Experiencing Great Architecture and Creative Built Environments

Posts tagged “Frank Lloyd Wright

Zeigler House – Frankfort KY (1909)

Frank Lloyd Wright Architect

509 Shelby Street, Frankfort KY

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This is the only Frank Lloyd Wright house in Kentucky built in his lifetime. Located in a residential neighborhood close to the Kentucky State Capital building, this Prairie style house is beautifully maintained. The front is visible from the street, and the contrast to the contemporary victorian counterparts on the block is striking.

Occupied as a private residence.

This is the 150th Frank Lloyd Wright building I have visited.


Turkel House and Garden (1955)

Frank Lloyd Wright, Architect

2760 West Seven Mile Road, Detroit MI 48221

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The current owners have rescued the Dorothy Turkel House from near disintegration and oblivion.

I toured the house when it was for sale several years ago and I wanted to cry. It had been abandoned with the heat turned off in the middle of a Michigan winter. The toilets literally were cracked in half due to the water inside freezing. The water covered the floor and froze…creating mini ice rinks in the bathrooms. There were large cracks in the exterior walls, some of the wood paneling had water damage…I have to stop – as the memory of that day is too painful. I know, a little melodramatic, but it truly was sad. It was hard to imagine that anyone could actually rescue this treasure. A miracle happened. The current owners have slowly, purposefully, creatively and passionately rescued and restored this house. In fact with their garden ( dare I say ) they have made it better than it has ever been.

Originally the narrow Cherokee red concrete terrace and steps lead down to a grass lawn. Now the lawn has been replaced with an extension of the Cherokee red terrace. Along one side is a narrow pool with three bubbling fountains. Surrounding this extended terrace are multiple garden compositions, each with a unique personality, yet all work together. Interspersed are glass sculptures, silver balls-on-a-stick (my favorite) and a sculpture court with large wire spheres.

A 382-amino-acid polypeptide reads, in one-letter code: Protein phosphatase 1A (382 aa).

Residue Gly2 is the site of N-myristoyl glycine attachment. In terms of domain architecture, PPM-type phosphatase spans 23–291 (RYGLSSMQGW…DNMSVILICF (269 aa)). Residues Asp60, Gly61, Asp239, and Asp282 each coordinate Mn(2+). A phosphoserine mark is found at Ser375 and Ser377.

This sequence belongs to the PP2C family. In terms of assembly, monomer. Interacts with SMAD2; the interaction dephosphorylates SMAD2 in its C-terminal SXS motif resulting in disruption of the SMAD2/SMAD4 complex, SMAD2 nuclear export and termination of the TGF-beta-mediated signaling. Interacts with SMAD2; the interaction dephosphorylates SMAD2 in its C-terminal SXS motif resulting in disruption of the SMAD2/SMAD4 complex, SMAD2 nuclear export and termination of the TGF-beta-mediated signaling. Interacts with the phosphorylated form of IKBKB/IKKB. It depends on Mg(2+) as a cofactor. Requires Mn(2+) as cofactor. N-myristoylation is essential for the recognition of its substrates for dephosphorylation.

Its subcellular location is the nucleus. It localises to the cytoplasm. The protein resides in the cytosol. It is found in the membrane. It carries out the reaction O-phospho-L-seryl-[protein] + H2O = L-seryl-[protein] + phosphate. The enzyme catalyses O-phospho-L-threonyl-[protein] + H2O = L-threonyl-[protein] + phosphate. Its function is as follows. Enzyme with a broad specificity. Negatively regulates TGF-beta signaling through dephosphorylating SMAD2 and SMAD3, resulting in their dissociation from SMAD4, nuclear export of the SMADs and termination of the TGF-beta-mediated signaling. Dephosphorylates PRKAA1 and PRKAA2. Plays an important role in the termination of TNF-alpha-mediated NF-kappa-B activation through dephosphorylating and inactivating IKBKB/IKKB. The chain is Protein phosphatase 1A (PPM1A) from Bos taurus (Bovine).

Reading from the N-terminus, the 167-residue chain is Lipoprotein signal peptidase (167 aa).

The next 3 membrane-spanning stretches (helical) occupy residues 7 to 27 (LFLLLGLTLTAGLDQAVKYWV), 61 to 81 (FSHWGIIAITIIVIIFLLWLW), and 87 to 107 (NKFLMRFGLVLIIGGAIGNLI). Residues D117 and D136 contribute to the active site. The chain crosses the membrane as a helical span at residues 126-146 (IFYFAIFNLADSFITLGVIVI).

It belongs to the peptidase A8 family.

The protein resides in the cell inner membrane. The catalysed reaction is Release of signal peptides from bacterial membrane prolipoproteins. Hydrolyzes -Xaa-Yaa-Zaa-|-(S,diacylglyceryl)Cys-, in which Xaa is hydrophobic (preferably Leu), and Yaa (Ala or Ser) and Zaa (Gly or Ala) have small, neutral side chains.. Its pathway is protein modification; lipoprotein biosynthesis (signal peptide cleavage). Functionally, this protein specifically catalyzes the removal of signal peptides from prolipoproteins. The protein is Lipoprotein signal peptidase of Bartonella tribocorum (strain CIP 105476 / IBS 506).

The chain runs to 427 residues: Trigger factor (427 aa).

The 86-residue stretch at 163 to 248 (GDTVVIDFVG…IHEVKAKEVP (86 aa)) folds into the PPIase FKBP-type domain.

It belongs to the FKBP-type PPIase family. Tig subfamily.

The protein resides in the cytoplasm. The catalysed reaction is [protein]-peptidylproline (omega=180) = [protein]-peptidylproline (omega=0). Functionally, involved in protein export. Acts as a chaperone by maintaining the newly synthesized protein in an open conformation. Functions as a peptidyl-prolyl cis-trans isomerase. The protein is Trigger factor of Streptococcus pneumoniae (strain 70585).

Inside, the two-story Music Room has been beautifully restored. The wood paneling looks great, and the owner’s art collection accents the space perfectly. I am happy to report that the toilets have been replaced and the bathroom floors are no longer covered with ice ( even after the last winter we had here in Detroit).

This is one of the most amazing comeback stories I have experienced – in architecture anyway.

 

Bravo!


Davis House – Exterior (1950)

Frank Lloyd Wright, Architect

1119 Overlook Rd., Marion IN

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Visited October 27 2013

This Usonian “Tepee” is a large concrete block house with two long wings that angle out from the central tepee core. One of the bedroom wings was added a few years after the main house was built. It has cherokee red concrete floors with radiant heating scored in a parallelogram pattern.

The house is very visible from the street on a large wooded lot. It is only a 14 minute drive off of I-69 at exit 264.

I was very fortunate to have met the owner and was allowed inside to experience the interior. Click here to see my interior photos.

Dr. Richard Davis was a fellow in surgical training under Dr. Mayo and met Frank Lloyd Wright while Wright was at the Mayo clinic for inflamed gallbladder problems. You never know where you might meet future clients. Davis’ second wife, Madelyn Pugh was a writer for the I Love Lucy Show, and lived in the Wright house for a couple of years before they moved to California in 1966. There is a small Wrightian “Cottage” on the grounds which I was told where she did her writing.